180 x 70 x 50 cm
Edition of 1

Like its larger sculptural counterpart Grand Peregrine, this sculpture casts a slender and imposing shadow across the foreground of its surrounding landscape. Peregrine’s form rests uneasily in a relationship of contested tension and yet something within its inert physicality finds a peaceful resolution with the natural setting of the Foundation’s grounds. The dhustone material used to make this sculpture originates from the local mining community’s appropriation of the prefix ‘dhu’, meaning black. The dark and intense hues of the basaltic stone heighten the context and emphasis of the title’s original meaning. Whilst the stone remains a natural material Peregrine’s sculptural form ensures its isolation in terms of its more semiotic origins. The term peregrine can be read as a synonym for alien or foreign and portrays an image of something isolated and out of place but it also has avian connections. Waiting and watching, Cox’s work evokes perfectly the powerful poise of birds of prey. Peregrine looms ominously and stealthily over the viewer subjecting it’s encounter to a question of size and power. Despite its obviously static nature there is a sense of aliveness and character which dominates this sculptural encounter. Perhaps this creature is a chimera, half man half bird, containing the power and potential of both. Perhaps this is homage to a wandering spirit, encapsulating the force and otherness of figures of belief.


About The Artist

Stephen Cox is perhaps best known for his monolithic sculptures and has worked prolifically in Italy, India and Egypt, implementing native materials to create contemporary formal works that echo with historical and cultural connotations.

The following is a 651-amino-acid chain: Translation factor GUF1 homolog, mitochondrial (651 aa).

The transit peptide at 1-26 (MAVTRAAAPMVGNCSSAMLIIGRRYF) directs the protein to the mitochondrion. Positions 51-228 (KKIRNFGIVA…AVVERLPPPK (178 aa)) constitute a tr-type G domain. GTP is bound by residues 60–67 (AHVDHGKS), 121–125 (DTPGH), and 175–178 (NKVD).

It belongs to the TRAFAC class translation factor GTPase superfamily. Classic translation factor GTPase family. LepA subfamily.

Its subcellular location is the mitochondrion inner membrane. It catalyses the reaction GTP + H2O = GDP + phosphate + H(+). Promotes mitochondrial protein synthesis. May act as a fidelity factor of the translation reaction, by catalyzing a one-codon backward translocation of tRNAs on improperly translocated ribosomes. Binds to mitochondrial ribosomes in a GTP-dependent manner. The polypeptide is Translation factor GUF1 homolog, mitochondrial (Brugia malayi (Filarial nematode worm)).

Stephen Cox’s work is widely influenced by other cultures. Rooted in Classicism, his early sculptures are related to architecture and archaic fragments and were realised in stone from Italian quarries. In 1986, Cox represented Britain at the Sixth Indian Triennale in New Delhi. He went to Mahabalipuram—a centre for traditional Hindu carving, to make sculpture for the exhibition, and since that time has maintained a studio there. The carvings he made in granite from the ancient quarries of nearby Kanchipuram had a great bearing on his work over the next decade.

In 1988, he was commissioned to carve sculpture for the new Cairo Opera House, Egypt, and was allowed to quarry Imperial porphyry at Mons Porphyrytes in the Eastern Desert, which had not been used since the end of the Roman Empire. This led to new developments in his imagery, such as references to the human torso. In varying his treatment of the rich red and green stones, Cox developed his sculpture towards a more abstract state. In 1993, he completed a commission for the parish church of St Paul, Harringay, using Italian and Egyptian stones. His most recent work in Egypt was centred on the Kephren quarries in the Western Desert of southern Egypt.

‘Peregrine’ is currently on display

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Visiting Information

Stephen Cox

Born: 1946

Other Artworks by Stephen Cox at CASS


Lingam of a Thousand Lingams

The way in which the subject of sex and gender is addressed in religion interests Cox and Lingam of a Thousand Lingams i…


Grand Peregrine

Stephen Cox’s work plumbs the depths of history through his use of traditional materials and sculptural techniques. Carv…

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